Liberty and Accessibility

Monday, September 18, 2006

ABC has a show called Extreme Makeover. This show builds homes for people who have had problems in their lives. This is good, but the problem is that they spread myths about blind people. On their most recent show, they built a house for a blind family with a disease called Anairidia. The show went to extremes to build the house especially for a blind person. For example, they talked about having bright colors on the steps so the family could detect them better. Even if somebody has some vision, they don't need bright colors on the steps in order to know when they are there. This is what a cain or guide dog is for. Not to mention that bright colors wouldn't do anything for somebody who is totally blind. As another example, they talked about having a master bathroom so the father didn't have to "go out into the hallway and search for the bathroom"! I'm blind and I go to the University of South Florida. There is plenty of places I go where there is not a bathroom. In fact, I live in an on-campus apartment and there is no bathroom in my bedroom. I urge viewers of ABC's Extreme Makeover show not to judge blind people from what is seen on this show. I don't think this show was made to be educational. For some actual education about blindness, go to the sites below.
The National Federation of the Blind's web site is The web site for the National Federation of the Blind of Florida is

Thursday, September 14, 2006

What is This is a site that universities use to make it easier for students to participate in studies and to help professors and their research staff keep track of appointments. At my university (University of South Florida), Psychology students can get extra credit for signing up for studies. All of this is good if you're a sighted student or researcher. However, if you're a blind student or research assistant, you can't use this sight. As I said in my previous entry, we arrow down to links and hit enter to follow them. However, you can't do this with a lot of the links on As an example, when I go to to log in, I can't activate the "researchers" or the "participants" links. Therefore, I can't log in to register for experiments or to access experiments as a researcher. Academic research is supposed to be ethical. Is it ethical for universities to use software that discourages people with a disability from participating in research studies? I'm not sure that it is. For this reason, I'm asking all universities who use to either put pressure on the company to make their site accessible or to switch to another company.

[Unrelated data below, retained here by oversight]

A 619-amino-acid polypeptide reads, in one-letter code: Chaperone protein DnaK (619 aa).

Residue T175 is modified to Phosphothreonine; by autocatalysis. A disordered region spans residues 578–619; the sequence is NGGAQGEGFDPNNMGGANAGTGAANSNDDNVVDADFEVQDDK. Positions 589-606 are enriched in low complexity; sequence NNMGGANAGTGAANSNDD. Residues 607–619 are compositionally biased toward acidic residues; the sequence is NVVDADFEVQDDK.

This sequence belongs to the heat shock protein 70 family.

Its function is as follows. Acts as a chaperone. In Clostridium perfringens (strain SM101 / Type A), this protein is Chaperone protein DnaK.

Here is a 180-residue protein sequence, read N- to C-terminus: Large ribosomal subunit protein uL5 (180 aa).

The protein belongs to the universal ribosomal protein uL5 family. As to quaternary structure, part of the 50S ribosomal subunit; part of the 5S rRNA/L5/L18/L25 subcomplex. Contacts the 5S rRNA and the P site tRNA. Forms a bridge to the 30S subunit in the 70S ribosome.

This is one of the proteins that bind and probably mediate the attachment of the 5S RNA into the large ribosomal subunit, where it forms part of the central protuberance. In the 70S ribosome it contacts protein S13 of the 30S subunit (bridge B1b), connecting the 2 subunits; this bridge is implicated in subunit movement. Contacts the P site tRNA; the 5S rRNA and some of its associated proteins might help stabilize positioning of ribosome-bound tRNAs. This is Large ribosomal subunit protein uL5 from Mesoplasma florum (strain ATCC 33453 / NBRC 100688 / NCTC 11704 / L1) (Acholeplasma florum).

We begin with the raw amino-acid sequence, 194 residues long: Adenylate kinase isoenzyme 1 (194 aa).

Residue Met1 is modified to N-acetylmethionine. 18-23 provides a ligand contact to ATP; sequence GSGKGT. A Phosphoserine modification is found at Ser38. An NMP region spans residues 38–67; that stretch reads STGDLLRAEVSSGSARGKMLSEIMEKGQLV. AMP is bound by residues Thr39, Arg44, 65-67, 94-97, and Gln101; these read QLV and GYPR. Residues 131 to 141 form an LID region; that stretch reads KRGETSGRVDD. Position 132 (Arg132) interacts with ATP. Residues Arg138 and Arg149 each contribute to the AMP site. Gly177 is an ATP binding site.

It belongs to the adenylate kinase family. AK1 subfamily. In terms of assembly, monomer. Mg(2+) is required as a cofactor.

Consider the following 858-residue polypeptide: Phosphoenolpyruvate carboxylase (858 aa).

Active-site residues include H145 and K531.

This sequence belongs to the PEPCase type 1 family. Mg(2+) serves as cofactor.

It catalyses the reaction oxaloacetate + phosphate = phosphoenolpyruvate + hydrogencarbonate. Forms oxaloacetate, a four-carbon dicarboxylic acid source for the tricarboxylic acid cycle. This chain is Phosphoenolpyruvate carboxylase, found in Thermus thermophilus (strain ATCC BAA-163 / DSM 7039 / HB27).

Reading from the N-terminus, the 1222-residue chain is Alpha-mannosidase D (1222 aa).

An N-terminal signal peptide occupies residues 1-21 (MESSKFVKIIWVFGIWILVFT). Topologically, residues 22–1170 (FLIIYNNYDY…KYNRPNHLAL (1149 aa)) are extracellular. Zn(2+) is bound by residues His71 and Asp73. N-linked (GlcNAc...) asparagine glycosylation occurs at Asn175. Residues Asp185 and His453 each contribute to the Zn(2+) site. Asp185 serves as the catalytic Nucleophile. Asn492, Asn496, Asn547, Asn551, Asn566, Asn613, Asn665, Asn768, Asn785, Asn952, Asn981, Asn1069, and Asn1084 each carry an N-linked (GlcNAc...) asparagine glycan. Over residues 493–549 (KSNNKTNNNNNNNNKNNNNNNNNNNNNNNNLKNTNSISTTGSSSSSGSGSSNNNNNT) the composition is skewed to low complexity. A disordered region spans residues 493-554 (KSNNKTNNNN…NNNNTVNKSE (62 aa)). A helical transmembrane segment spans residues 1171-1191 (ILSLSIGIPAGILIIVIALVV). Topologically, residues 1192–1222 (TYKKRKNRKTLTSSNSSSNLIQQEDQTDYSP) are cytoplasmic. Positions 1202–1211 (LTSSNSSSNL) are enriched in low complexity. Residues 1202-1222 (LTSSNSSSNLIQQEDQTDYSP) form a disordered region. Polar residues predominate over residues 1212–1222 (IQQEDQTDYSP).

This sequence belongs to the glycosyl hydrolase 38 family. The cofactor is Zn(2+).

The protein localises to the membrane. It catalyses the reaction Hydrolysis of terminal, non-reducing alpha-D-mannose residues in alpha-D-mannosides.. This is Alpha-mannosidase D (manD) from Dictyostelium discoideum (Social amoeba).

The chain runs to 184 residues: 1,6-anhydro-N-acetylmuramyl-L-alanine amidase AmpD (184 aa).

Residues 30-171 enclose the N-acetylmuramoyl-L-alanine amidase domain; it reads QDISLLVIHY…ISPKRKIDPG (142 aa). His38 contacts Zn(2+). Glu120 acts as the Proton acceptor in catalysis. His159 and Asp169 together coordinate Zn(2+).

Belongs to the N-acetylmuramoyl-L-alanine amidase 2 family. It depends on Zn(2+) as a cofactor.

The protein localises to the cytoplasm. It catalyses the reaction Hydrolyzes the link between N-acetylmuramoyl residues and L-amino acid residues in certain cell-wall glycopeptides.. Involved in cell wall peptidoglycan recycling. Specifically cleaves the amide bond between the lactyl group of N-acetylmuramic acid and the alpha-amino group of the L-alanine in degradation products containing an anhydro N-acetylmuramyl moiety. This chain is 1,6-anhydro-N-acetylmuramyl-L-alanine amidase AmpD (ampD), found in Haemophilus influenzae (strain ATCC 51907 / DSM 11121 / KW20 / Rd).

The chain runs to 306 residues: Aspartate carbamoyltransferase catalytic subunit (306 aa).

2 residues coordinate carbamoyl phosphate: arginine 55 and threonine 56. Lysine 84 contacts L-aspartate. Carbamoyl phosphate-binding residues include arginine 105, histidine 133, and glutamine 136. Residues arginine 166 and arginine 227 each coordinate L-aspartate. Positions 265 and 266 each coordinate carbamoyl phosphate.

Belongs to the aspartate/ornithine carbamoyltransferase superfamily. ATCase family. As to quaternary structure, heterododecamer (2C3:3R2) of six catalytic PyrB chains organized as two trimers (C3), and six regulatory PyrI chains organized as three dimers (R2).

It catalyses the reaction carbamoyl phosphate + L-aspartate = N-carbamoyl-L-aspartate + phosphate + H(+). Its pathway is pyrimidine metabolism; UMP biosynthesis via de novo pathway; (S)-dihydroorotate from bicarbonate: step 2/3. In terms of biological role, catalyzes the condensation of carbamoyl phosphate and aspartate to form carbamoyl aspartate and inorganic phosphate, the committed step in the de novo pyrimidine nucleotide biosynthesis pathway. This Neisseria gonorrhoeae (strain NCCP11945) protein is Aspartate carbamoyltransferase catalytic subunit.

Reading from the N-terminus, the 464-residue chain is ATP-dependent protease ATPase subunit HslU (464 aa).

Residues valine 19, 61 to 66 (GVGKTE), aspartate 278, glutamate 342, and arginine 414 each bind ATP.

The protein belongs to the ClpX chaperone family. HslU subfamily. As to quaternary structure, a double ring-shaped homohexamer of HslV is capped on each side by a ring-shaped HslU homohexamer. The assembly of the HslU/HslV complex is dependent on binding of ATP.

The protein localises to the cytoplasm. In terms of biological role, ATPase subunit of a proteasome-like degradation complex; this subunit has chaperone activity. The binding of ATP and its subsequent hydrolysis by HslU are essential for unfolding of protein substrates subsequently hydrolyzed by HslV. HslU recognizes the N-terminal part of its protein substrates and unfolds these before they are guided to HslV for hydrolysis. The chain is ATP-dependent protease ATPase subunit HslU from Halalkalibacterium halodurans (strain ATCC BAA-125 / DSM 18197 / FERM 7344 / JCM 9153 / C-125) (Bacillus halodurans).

Saturday, September 09, 2006

Since I'll be talking about web sites that are inaccessible to screen readers, I should probably use my first entry to explain what a screen reader is. Nowadays, computers are a part of most Americans every day lives. In order for blind people to participate in American society, they use a screen reader. A screen reader speaks what a sighted person would see on a computer screen using a computer synthesized voice. Instead of using a mouse to navigate our computer, we use keyboard commands. For example, when we brows the web with browsers such as Internet explorer, we can usually arrow down to a link and press enter on the link to follow it. However, since some web page designers don't consider that blind people may need to use their sites, there sites are sometimes unusable by the blind. An example of one of these sites is I will talk more about that in my next entry.

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